Love, Carrie Fisher, 2016, Etc.

carrie_fisher

Carrie Fisher, my first bad-ass role model.

Oh, 2016, you were a pain.  Here I thought I had survived the death of my mother, turning 40, love/career disappointments, turning 40, the transformation of my country into a Banana Republic and, climate change (holy shit, California can get cold).  I knew this season would be a hormone-filled time and figured the second holiday season after my mother died would be difficult, but on the heels of personal and political events, holiday-spirit shattering PMS, an 8 hour bus ride, and a couple of deaths too many (celebrity and otherwise), it hit me like a medical bill that doesn’t quite meet the deductible.

While home in the East Bay Area (Berkeley, Oakland, El Cerrito for those not familiar with the Bay Area…hella chill), I dug through some old boxes to find this signed autograph of Carrie Fisher that I received when I joined her fan club in 1978-9(?).  I could not believe that the ink with which she signed her name belonged to a pen that she may have TOUCHED WITH HER OWN HANDS.

People sometimes told me I looked like Carrie Fisher and I took that to mean that we had a “connection.”  As I got older, I admired Carrie Fisher’s great comedy writing in “Postcards From The Edge,” and, really, the underlying message that her mom was still the most important person in her life. What struck me most about Debbie Reynolds passing one day after her beloved daughter, besides the tragedy for her granddaughter, was that it seemed like a testament to the fact that they were each other’s greatest love.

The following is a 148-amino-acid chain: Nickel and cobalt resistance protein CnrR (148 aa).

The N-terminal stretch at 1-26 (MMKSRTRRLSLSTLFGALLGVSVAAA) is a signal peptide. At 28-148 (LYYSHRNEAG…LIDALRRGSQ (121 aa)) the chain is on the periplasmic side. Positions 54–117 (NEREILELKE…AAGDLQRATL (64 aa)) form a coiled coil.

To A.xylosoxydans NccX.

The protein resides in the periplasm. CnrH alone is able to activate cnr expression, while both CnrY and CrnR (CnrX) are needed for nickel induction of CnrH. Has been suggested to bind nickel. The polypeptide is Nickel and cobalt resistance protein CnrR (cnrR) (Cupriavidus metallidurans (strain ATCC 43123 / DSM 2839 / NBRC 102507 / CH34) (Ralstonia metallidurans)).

While in old-crap-digging mode I also found an old journal from my junior high school years in which I must have written the word “love” 1,000 times.   I also wrote that “being funny and sophisticated” are “the most important things in a personality.” (I STILL BELIEVE THAT. HELL YA 14-YEAR-OLD SELF.)    But mostly I wrote about “love.” Sometimes I loved life or my friends, but usually I loved a male figure who I just glanced at while played Centipede at the Arcade.  “Love” was the promised land,  acceptable heroin.   As a teenager, and well, now, I lived only to find only this thing called “love.”

On New Year’s Eve 1985 when my best friend and I either snuck out of her parents’ house or just walked out because they weren’t there — or just walked out because they didn’t really mind if two 12-year-olds walked the streets at night — and met two boys.    “Purple Rain” had lodged Prince into our hormones (and he’s still there), and as my friend pointed out, it’s no accident that the mixed-race boys we walked with at midnight on New Year’s Eve 1985 looked a lot like him. Behind us that year, was the year of pop’s greatest hits.  Ahead of us was “Take On Me” by A-ha and “Part Time Lover” by Stevie Wonder.  We were on the road to finding “love.” COULD LIFE GET ANY BETTER?

It seems, at best, creepy, that we were thought we would find “love” in these two thugs.   If I had children, they would be the love of my life.  But as it is, the love of my life was my mother.  I’m sure it’s next to impossible to explain that to a hormone-filled pubescent.   But at least I figured out.

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